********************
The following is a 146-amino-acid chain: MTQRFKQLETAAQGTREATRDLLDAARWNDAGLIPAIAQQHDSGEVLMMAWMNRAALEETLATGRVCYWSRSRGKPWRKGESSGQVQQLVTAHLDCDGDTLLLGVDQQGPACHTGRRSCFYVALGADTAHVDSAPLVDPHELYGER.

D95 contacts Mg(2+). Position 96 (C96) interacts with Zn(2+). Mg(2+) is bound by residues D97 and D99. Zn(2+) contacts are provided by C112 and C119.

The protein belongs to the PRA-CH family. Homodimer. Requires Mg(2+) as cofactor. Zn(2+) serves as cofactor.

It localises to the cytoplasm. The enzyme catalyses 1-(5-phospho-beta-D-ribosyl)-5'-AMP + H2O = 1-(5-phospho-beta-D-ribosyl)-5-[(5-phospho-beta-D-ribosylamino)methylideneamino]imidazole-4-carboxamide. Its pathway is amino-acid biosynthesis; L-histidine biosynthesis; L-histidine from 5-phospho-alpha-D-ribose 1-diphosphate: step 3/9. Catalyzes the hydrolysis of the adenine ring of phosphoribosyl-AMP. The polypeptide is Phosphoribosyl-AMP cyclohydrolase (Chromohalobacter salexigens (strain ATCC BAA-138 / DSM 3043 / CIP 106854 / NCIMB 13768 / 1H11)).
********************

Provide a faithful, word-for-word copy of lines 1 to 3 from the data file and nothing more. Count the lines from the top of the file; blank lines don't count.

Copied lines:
The following is a 146-amino-acid chain: MTQRFKQLETAAQGTREATRDLLDAARWNDAGLIPAIAQQHDSGEVLMMAWMNRAALEETLATGRVCYWSRSRGKPWRKGESSGQVQQLVTAHLDCDGDTLLLGVDQQGPACHTGRRSCFYVALGADTAHVDSAPLVDPHELYGER.

D95 contacts Mg(2+). Position 96 (C96) interacts with Zn(2+). Mg(2+) is bound by residues D97 and D99. Zn(2+) contacts are provided by C112 and C119.

The protein belongs to the PRA-CH family. Homodimer. Requires Mg(2+) as cofactor. Zn(2+) serves as cofactor.